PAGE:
Empty Jelly Jar
Beryl H. Masters (WBØEJJ), 85, Kansas City, MO, passed away Sunday, October 3, 2004, at Timberlake Care Center. Funeral services will be 7p.m. Wednesday, October 6 at D.W. Newcomer's Sons Floral Hills Chapel, with Rev. Robert Seals (WØFLQ) officiating. Visitation will precede services, 5:30-7 p.m., at the chapel. Graveside services will be private. Memorial contributions are suggested to the charity of the donor's choice.
Beryl was born April 5, 1919, in Corder, MO, and came to the Kansas City area in 1920. He was educated in the KC schools and MO State School for the Blind in St. Louis, MO. Beryl was preceded in death by his parents John L. Masters and Ruth (Hedges) Masters, two wives, Rosemary Duncan and Joyce Phillips, and brother John L. Masters, Jr. He is survived by son James L. Masters, El Paso, TX; three stepchildren, Mary Simpson, George Duncan, and Helen Dankert; sister Winnie Schwab, Raytown, MO; two nieces and two nephews; he is also survived by a host of friends, including very special friends Al Hartig, Chet and Mary Jo Hallberg, and Milan and Kathryn Vunovich.
Beryl became a member of Allied Workers for the Blind in 1939, and held multiple offices. As Financial Chairman, he was instrumental in increasing the AWB's treasury from its meager beginnings to an amount that has allowed AWB to do many projects to help blind persons in KCMO. In 1959, he became the AWB representative on the Education and Welfare Committee of the MO Council of the Blind (formerly the MO Federation of the Blind), of which he was a life member. As AWB Representative, Beryl was active on the legislative front. He appeared personally before the State Senate and the House of Representatives for many years advocating for blind pension benefits, white cane legislation, and other laws designed to make life better for Missourians with impaired vision.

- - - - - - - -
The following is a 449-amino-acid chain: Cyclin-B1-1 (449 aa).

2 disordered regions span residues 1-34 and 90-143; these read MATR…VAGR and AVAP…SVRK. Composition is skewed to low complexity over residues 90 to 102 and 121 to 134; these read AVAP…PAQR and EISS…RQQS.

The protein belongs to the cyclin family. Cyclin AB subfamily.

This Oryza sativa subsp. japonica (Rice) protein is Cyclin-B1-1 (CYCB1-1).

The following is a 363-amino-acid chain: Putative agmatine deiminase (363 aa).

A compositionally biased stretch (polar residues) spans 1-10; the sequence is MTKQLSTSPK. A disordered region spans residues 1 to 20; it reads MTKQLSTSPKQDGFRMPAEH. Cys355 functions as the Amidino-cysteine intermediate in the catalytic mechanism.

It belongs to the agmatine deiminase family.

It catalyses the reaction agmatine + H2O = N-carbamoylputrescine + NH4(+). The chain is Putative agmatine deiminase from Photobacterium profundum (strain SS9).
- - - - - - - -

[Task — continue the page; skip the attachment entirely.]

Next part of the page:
In 1950, Beryl was the first person with a disability hired by Bendix Allied Signal Corporation, where he served as a Tool Room Machinist until retiring in 1985. He operated lathes and other machinery for cutting and shaping metal items, thereby demonstrating his resourcefulness in overcoming his disability by the use of Braille tools to do the same work as the sighted. His exemplary performance was instrumental in motivating Bendix to hire many additional persons with disabilities in future years.
Beryl was the recipient of many amateur (ham) radio operation awards, including the A-1 Operator's Award (highest grade license available), and the Quarter Century Wireless Award. He assisted other blind persons in obtaining FCC licenses and equipment. He co-founded the KC Association for the Blind Amateur Radio Club (KCABARC), and actively worked through fund raising to secure the equipment for Alphapointe Association for the Blind. He created the routes used by the MS150 Bike-A-Thon, arranged for the volunteers needed, and used his skills to provide radio communication each year to raise money for research of multiple sclerosis and also worked with communications for the Heart Foundation, Cancer Fund, March of Dimes, diabetes, and other charitable organizations.(Arr. D.W. Newcomer's Sons Floral Hills Chapel, 816-3531218) - Published in the Kansas City Star on 10/5/2004.
The "ARRL Letter Online," January 22, 1996 - HAM RADIO FOILS THEFT ATTEMPT
The "ARRL Letter Online," 8-14-98: WBØEJJ honored
A huge thank you to all those (estimate 100) who attended the visitation and funeral service of Beryl Masters, WBØEJJ. - Larry Staples, WØAIB
I moved from the Kansas City area in late 1989. In the mid 1990's I returned for business. When I made my presence known on 94, I heard "Welcome Home, Jim." Naturally, it was Beryl. I shall miss him. - Jim Lasley, NØJL, Iowa Section Manager, ARRL
We are going to miss Beryl. He was indeed a fine gentleman and I'm sorry to hear that he is a silent key. - 73, Lee, WØAR
We have been listening to beryl for over ten years on the paul revere net. We will truely miss listening and talking to him. - Lee and Martha Baker